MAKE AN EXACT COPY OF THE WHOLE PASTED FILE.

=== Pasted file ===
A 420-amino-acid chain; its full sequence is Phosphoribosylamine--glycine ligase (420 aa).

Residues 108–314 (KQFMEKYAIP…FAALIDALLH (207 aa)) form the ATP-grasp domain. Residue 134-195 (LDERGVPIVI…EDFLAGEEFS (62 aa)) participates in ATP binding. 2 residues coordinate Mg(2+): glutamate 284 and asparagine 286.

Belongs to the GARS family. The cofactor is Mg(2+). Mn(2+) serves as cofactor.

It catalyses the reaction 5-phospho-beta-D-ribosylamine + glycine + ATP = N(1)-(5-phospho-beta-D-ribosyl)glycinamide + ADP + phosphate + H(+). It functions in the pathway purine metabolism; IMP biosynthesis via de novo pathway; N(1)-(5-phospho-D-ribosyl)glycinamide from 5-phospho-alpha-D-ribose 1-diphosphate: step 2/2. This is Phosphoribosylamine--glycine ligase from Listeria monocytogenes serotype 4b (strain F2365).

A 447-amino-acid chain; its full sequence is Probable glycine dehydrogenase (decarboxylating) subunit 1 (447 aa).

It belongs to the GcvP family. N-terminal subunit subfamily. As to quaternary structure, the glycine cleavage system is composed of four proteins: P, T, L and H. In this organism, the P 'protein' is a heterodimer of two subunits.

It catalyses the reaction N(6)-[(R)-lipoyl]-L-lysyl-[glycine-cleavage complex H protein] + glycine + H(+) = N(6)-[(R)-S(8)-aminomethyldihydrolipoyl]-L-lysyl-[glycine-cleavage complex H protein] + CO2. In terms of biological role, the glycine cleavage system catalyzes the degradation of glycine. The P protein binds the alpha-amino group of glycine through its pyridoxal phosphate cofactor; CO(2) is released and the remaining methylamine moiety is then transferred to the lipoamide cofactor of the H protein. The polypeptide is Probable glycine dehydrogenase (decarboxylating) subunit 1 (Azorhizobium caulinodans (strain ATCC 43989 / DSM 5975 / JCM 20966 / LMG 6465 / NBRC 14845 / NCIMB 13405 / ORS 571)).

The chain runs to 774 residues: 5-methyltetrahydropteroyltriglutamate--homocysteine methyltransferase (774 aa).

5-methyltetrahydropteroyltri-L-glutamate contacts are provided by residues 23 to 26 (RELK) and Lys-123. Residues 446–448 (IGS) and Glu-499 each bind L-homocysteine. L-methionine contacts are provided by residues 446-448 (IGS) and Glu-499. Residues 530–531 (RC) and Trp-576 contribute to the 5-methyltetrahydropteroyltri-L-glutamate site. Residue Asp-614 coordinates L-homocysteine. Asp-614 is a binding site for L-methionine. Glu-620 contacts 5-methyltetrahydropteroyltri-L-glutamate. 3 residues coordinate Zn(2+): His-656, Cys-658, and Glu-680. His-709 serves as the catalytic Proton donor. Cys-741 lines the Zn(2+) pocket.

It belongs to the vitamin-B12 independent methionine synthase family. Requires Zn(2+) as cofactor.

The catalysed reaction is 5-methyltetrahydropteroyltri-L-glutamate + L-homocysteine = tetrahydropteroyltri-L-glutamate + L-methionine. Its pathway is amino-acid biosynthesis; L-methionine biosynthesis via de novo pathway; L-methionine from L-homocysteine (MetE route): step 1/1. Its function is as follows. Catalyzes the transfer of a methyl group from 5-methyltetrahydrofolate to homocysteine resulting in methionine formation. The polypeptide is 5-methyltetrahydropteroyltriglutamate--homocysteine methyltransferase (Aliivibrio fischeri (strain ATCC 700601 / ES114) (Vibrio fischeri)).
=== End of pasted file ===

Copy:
A 420-amino-acid chain; its full sequence is Phosphoribosylamine--glycine ligase (420 aa).

Residues 108–314 (KQFMEKYAIP…FAALIDALLH (207 aa)) form the ATP-grasp domain. Residue 134-195 (LDERGVPIVI…EDFLAGEEFS (62 aa)) participates in ATP binding. 2 residues coordinate Mg(2+): glutamate 284 and asparagine 286.

Belongs to the GARS family. The cofactor is Mg(2+). Mn(2+) serves as cofactor.

It catalyses the reaction 5-phospho-beta-D-ribosylamine + glycine + ATP = N(1)-(5-phospho-beta-D-ribosyl)glycinamide + ADP + phosphate + H(+). It functions in the pathway purine metabolism; IMP biosynthesis via de novo pathway; N(1)-(5-phospho-D-ribosyl)glycinamide from 5-phospho-alpha-D-ribose 1-diphosphate: step 2/2. This is Phosphoribosylamine--glycine ligase from Listeria monocytogenes serotype 4b (strain F2365).

A 447-amino-acid chain; its full sequence is Probable glycine dehydrogenase (decarboxylating) subunit 1 (447 aa).

It belongs to the GcvP family. N-terminal subunit subfamily. As to quaternary structure, the glycine cleavage system is composed of four proteins: P, T, L and H. In this organism, the P 'protein' is a heterodimer of two subunits.

It catalyses the reaction N(6)-[(R)-lipoyl]-L-lysyl-[glycine-cleavage complex H protein] + glycine + H(+) = N(6)-[(R)-S(8)-aminomethyldihydrolipoyl]-L-lysyl-[glycine-cleavage complex H protein] + CO2. In terms of biological role, the glycine cleavage system catalyzes the degradation of glycine. The P protein binds the alpha-amino group of glycine through its pyridoxal phosphate cofactor; CO(2) is released and the remaining methylamine moiety is then transferred to the lipoamide cofactor of the H protein. The polypeptide is Probable glycine dehydrogenase (decarboxylating) subunit 1 (Azorhizobium caulinodans (strain ATCC 43989 / DSM 5975 / JCM 20966 / LMG 6465 / NBRC 14845 / NCIMB 13405 / ORS 571)).

The chain runs to 774 residues: 5-methyltetrahydropteroyltriglutamate--homocysteine methyltransferase (774 aa).

5-methyltetrahydropteroyltri-L-glutamate contacts are provided by residues 23 to 26 (RELK) and Lys-123. Residues 446–448 (IGS) and Glu-499 each bind L-homocysteine. L-methionine contacts are provided by residues 446-448 (IGS) and Glu-499. Residues 530–531 (RC) and Trp-576 contribute to the 5-methyltetrahydropteroyltri-L-glutamate site. Residue Asp-614 coordinates L-homocysteine. Asp-614 is a binding site for L-methionine. Glu-620 contacts 5-methyltetrahydropteroyltri-L-glutamate. 3 residues coordinate Zn(2+): His-656, Cys-658, and Glu-680. His-709 serves as the catalytic Proton donor. Cys-741 lines the Zn(2+) pocket.

It belongs to the vitamin-B12 independent methionine synthase family. Requires Zn(2+) as cofactor.

The catalysed reaction is 5-methyltetrahydropteroyltri-L-glutamate + L-homocysteine = tetrahydropteroyltri-L-glutamate + L-methionine. Its pathway is amino-acid biosynthesis; L-methionine biosynthesis via de novo pathway; L-methionine from L-homocysteine (MetE route): step 1/1. Its function is as follows. Catalyzes the transfer of a methyl group from 5-methyltetrahydrofolate to homocysteine resulting in methionine formation. The polypeptide is 5-methyltetrahydropteroyltriglutamate--homocysteine methyltransferase (Aliivibrio fischeri (strain ATCC 700601 / ES114) (Vibrio fischeri)).